Post-Bloomberg: Will Innovation in NYC Dry Up?
A new report gives the next mayor of New York City a set of innovative reforms that have proven effective and scalable in other cities.
In his three terms as mayor of New York City, Michael Bloomberg has a lot of innovative accomplishments under his belt -- more than just about any big city mayor in America, or the world for that matter.
His 311 hotline revolutionized how citizens interact with government by merging new advances in technology with a level of customer service that is rare in the public sector. Bloomberg was the first big city mayor to ban smoking in restaurants and bars, sparking a trend that has swept through most large cities around the globe. He set up a competition to recruit a new applied science campus in the city, and led the way in making New York a leader in sustainability, improving New York's environment while nurturing economic growth. The list goes on.
But the Bloomberg era is drawing to a close as the city gears up to elect a new mayor for the first time since 2002. While many are wondering who the next mayor will be, a lot of academics, policymakers and city watchers are wondering if New York will lose its innovative edge without Bloomberg around.
To counter that problem, the Center for an Urban Future and New York University's Robert F. Wagner School of Public Service have jointly published a report that is designed to give the next mayor of America's largest city a set of innovative reforms that "have proven effective in other cities, that are scalable in New York and that the next mayor could implement."
Neil Kleiman, director of NYU's Wagner Innovation Lab and author of "Innovation and the City," pointed out in the report that Mayor Bloomberg drew inspiration for his innovations from cities around the world. The report follows the same, don't-reinvent-the-wheel approach by drawing on 15 proven reforms from such cities as Chicago, Denver, London and San Francisco.
The projects range across the board, from education and finance to infrastructure, transit and economic development. For example, San Francisco has set up a college savings plan for kindergartners; Denver has established an innovation school for agency staff; and Oakland has unveiled a new city government ID card that doubles as a debit card to encourage banking among the poor.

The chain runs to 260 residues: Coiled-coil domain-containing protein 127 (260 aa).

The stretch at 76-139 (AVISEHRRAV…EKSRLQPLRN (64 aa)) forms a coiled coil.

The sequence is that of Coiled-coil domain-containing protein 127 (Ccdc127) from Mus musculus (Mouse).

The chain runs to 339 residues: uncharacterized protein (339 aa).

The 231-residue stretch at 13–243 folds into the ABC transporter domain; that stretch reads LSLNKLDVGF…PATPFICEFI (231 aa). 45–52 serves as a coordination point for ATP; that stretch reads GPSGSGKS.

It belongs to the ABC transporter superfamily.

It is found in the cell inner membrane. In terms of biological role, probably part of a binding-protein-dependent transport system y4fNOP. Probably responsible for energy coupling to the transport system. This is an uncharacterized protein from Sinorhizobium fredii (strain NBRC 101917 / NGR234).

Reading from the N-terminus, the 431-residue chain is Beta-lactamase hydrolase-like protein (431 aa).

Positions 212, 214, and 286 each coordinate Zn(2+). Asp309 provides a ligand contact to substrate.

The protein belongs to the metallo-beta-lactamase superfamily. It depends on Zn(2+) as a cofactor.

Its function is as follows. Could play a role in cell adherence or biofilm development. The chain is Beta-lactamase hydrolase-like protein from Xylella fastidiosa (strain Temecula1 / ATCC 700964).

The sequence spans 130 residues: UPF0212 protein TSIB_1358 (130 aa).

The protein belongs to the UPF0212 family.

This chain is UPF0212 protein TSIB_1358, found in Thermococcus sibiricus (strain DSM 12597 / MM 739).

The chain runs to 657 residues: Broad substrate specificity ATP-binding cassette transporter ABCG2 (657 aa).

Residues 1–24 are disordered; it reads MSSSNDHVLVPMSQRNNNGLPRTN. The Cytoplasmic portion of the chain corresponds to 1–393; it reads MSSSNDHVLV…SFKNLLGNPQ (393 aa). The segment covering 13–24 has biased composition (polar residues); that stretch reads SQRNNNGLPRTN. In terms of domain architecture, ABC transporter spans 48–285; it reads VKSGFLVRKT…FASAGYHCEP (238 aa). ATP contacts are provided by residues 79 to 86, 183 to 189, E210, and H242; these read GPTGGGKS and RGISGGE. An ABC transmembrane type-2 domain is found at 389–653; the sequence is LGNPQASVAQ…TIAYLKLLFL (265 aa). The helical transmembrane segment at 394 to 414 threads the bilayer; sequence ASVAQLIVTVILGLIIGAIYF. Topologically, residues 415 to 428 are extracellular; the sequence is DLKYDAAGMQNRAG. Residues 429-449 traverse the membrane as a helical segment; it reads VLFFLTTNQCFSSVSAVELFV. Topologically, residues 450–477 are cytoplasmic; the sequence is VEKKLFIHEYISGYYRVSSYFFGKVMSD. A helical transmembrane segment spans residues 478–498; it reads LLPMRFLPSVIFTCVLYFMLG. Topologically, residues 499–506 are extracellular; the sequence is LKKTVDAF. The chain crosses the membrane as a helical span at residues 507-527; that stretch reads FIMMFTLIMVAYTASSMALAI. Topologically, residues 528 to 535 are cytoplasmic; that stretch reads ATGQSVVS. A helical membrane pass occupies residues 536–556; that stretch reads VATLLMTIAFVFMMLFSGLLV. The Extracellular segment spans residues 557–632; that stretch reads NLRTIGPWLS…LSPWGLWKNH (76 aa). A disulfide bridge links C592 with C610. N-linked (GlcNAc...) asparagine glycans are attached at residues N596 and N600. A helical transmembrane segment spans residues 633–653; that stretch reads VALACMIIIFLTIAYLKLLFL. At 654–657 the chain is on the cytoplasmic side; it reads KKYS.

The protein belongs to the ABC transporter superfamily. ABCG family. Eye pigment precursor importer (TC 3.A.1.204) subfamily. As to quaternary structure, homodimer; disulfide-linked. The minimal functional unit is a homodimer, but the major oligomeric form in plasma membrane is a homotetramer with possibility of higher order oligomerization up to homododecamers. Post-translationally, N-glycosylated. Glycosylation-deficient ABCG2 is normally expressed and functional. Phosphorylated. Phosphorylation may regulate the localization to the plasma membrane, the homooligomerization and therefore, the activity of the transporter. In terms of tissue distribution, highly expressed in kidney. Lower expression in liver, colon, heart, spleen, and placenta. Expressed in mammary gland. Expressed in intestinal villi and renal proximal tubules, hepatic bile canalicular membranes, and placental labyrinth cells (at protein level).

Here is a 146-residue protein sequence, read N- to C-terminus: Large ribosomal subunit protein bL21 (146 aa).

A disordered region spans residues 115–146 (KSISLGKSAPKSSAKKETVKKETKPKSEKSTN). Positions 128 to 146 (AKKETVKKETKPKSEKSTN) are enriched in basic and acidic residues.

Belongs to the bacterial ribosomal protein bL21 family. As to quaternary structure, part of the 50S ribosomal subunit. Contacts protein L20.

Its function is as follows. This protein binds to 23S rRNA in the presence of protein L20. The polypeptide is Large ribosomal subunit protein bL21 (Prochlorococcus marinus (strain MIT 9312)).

As Kleiman points out, the projects included in the report came about through a "rigorous and unique vetting process." The project team interviewed more than 200 policy experts across the country and in Europe; they originally examined 120 policies and eventually narrowed their choices down to the 15 finalists. "We know of no other attempts to systematically curate innovative reforms and customize them for a new city administration," he said.
While the innovative reforms are meant to spark discussion within New York City's next administration, Kleiman notes that the report will also be useful to new leaders in Los Angeles, Minneapolis and municipalities across the country. Having a ready list of innovative city policies could be a catalyst for change for urban leaders, he said.
As Bruce Katz, director of the Brookings Institution's Metropolitan Program has noted, cities and metro areas are increasingly on their own as the federal government remains gridlocked by partisan politics. Innovation at the local level will play an increasingly important role in the years ahead.
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